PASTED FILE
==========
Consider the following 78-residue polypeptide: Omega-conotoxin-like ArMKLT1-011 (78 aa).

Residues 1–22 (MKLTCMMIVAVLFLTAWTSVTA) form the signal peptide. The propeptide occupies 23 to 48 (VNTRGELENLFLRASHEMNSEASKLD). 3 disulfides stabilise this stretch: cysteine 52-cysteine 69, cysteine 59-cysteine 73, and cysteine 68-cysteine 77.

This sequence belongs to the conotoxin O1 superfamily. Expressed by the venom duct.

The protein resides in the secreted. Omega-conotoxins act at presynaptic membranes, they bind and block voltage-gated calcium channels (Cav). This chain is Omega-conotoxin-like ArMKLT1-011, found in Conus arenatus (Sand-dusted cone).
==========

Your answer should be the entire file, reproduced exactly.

Consider the following 78-residue polypeptide: Omega-conotoxin-like ArMKLT1-011 (78 aa).

Residues 1–22 (MKLTCMMIVAVLFLTAWTSVTA) form the signal peptide. The propeptide occupies 23 to 48 (VNTRGELENLFLRASHEMNSEASKLD). 3 disulfides stabilise this stretch: cysteine 52-cysteine 69, cysteine 59-cysteine 73, and cysteine 68-cysteine 77.

This sequence belongs to the conotoxin O1 superfamily. Expressed by the venom duct.

The protein resides in the secreted. Omega-conotoxins act at presynaptic membranes, they bind and block voltage-gated calcium channels (Cav). This chain is Omega-conotoxin-like ArMKLT1-011, found in Conus arenatus (Sand-dusted cone).